If we go a little bit in past, we will notice that seisan was present in both then existing traditions (shorin and shorei). Chotoku Kyan learned this kata as basic from famous Bushi Mutsumura (1809–1901, shorin ryu). Chojun Miyagi learned sanchin and seisan as basic forms from Kanryo Higashiona (1853-1915, shorei ryu).
Chojun Miyagi mentions katas sanchin, seisan and naihanchi as basic – beginners forms. We also know that sanchin (modified happoren) and seisan were basic in training for majority of ancient chuan fa styles (Tiger boxing, Crane boxing, Monk fist, Dragon boxing, Lion boxing, Dog boxing…etc) on Fukien (China). Therefore, we can assume that these forms were used in same way on Okinawa for basic training.
Before learning any advanced katas, one must learn basics (correct body position (kamae), stepping, breathing, muscle contraction and simple techniques). Both forms seisan and sanchin are good for beginners. Sanchin (“three steps”) is the simplest form of all (step in – assume guard – punch). In fact, this kata is beginning of seisan kata (“13 steps”). Seisan is consisted of basic kicks, punching sequences and body shifting. It represents firm foundation for advanced katas.
Many okinawan karate katas are also present in China. During time these katas were modified and it is often case that it is impossible to compare them today. However, the names remain.
Of course, it is not simple, as it seems. Some karate forms cannot be found in China and only exist on Okinawa. This is the case with kushanku, chinto and wanshu forms. There are evidences showing, that these forms are not modern day inventions.
Maybe, these katas still exist in China, but under different name. Maybe, okinawans never learned original name of style/form and named kata out of respect to their teacher? Maybe, Chinese teachers never taught a form, but only techniques, so after that okinawans created katas to remember all techniques. It is also possible that original Chinese form is lost long ago.
We do not have answers to these questions, but tradition says that these katas got names after chuan fa masters who came from China and taught okinawans.
Many katas that are considered traditional are in fact modern day inventions. These forms are not of Chinese origin, but are created by okinawans, after 1900. I will mention just some of them:
Shoshin Nagamine and C. Miyagi
Naihanchi 1,2 & 3
Kushanku sho, pasai sho, gojushiho sho
Chojun MiyagiShinsei, kensho, kenshu, juroku, kenpaku, myojo, shimpa, hapo sho, shiho koshokun, aojagi
Some of these katas are invented to make practice easier to beginners (taikyoku, pinan…), while others came up as a result of someone’s life long research (sunsu, ananku…). For example, Kenwa Mabuni created kata shimpa in order to keep knowledge he got from sensei Uechi. Who knows, maybe similar once happened with kata kushanku, chinto or wanshu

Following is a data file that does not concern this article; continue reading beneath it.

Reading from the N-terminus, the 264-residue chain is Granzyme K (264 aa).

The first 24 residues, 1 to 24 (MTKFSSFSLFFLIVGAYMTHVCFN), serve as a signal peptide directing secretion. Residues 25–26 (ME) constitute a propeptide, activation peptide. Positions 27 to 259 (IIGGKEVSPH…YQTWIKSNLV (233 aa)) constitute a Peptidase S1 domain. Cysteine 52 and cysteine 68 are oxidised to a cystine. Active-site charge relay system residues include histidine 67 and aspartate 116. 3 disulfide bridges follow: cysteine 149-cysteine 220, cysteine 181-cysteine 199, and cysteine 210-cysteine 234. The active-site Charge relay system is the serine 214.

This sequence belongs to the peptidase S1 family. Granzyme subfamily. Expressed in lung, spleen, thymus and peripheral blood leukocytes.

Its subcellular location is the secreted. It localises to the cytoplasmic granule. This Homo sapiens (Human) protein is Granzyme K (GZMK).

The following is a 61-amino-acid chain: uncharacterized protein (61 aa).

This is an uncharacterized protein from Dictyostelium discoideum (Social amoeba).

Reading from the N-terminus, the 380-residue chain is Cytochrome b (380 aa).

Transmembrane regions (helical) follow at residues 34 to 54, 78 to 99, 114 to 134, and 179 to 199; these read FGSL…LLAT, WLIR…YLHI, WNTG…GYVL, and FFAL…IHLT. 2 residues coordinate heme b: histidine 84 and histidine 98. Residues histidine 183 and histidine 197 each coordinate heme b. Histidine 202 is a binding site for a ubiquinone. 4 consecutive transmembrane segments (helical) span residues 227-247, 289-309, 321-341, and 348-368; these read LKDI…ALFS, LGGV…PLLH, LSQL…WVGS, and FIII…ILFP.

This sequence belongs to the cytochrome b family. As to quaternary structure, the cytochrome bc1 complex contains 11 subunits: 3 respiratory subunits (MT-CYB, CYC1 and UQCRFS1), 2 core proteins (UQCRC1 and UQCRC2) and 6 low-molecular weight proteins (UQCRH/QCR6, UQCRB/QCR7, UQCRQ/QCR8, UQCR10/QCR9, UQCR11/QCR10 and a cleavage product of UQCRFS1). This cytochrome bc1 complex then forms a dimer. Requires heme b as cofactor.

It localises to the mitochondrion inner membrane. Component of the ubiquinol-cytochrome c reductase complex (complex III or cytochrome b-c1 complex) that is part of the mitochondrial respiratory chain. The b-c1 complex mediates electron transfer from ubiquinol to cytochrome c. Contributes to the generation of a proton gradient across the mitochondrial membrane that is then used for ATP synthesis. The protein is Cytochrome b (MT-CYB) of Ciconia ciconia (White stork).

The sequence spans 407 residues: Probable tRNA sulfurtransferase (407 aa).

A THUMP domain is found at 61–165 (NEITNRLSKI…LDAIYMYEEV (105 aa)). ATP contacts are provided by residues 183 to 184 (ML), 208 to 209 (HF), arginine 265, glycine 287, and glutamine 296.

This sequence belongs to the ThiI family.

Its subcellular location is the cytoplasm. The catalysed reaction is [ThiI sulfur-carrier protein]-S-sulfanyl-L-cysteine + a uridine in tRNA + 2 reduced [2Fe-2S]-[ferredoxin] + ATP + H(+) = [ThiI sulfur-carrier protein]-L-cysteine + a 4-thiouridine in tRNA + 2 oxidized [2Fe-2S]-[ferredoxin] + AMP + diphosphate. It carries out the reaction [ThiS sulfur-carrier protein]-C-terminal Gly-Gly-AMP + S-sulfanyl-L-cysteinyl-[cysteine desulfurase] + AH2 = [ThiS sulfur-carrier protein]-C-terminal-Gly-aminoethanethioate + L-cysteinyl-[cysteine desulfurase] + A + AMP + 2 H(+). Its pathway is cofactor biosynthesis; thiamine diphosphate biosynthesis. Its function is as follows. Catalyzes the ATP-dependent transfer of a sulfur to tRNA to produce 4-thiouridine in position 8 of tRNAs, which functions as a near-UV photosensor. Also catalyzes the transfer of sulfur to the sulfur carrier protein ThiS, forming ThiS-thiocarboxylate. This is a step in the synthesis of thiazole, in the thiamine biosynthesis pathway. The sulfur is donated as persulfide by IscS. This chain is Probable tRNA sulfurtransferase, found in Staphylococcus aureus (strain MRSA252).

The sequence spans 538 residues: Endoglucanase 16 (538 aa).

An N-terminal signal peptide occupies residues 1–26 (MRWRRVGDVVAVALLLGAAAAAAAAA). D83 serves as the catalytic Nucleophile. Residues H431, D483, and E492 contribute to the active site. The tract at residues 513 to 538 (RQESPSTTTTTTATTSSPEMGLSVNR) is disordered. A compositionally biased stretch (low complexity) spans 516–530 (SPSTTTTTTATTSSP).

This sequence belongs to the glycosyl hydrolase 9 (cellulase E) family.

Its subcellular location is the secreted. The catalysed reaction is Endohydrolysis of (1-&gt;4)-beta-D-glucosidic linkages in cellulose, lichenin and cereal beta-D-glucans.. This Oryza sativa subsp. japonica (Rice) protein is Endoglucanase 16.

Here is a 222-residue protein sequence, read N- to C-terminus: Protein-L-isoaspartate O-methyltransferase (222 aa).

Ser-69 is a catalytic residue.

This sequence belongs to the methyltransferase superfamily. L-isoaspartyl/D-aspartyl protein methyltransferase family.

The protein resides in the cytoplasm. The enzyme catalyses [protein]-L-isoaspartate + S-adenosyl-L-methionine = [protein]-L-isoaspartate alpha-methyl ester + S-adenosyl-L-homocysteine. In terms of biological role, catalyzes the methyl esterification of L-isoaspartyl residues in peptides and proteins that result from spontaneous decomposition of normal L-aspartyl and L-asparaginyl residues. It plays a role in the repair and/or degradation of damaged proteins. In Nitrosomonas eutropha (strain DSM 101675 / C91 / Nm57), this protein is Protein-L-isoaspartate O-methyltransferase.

Question arises, why would famous karate masters, like Itosu, Mabuni or Miyagi, create new kata? Were traditional forms not enough? There is much evidence on this subject in kobudo also.
At the end, we see that karate was imported from China, three hundred years ago and that in those days one kata represented one style. Then, after 1900, okinawans invented whole bunch of new katas. So, where is a point in this? At first sight, it seems that okinawans are responsible for ruining their own heritage. This is not true, because before they even thought to create new kata and to give personal interpretation, they perfectly researched existing style/tradition. Point is that you should first understand old forms, before proceeding with giving any shape to your own karate, which can be different depending on personal goals – self-defense, sport, recreation.
Written by Stanic Milos
 We talk about advanced katas. This does not include beginners katas as sanchin, seisan, etc.
 Motobu family fighting system (udundi) is very old. However, this tradition is very different from karate and has no forms (kata). This style is not imported from China, it is more likely to be of Okinawan or Japanese origin.
 Unfortunately old style Naihanchi kata is lost; today Naihanchi is modified Itosu’s version.
- Bishop, M. (1999) Okinawan Karate: Teachers, Styles and Secret Techniques, 2nd Edition. Boston: Charles E. Tuttle, Co.
- Funakoshi G. (1976) Karatedo: My Way of Life. Tokyo: Kodansha International.
- Funakoshi G. (1988) Karatedo Nyumon. Tokyo: Kodansha International. Tr. by John Teramoto.
- McCarthy, P. (1999) Ancient Okinawan Martial Arts: Koryu Uchinadi, Vol. 2. Boston: Charles E. Tuttle, Co.
- McCarthy, P. (1995) The Bible of Karate – Bubishi. Boston: Charles E. Tuttle, Co.
- Motobu C. (1932) Watashi no Toudijutsu (My Karate). Tokyo: Toudi Fukyukai.
- Nagamine S. (1986) Tales of Okinawa’s Great Karate and Sumo Masters
- Nagamine S. (1978) The Essence of Okinawan Karate-do, Charles E. Tuttle
Autor: Stanic Milos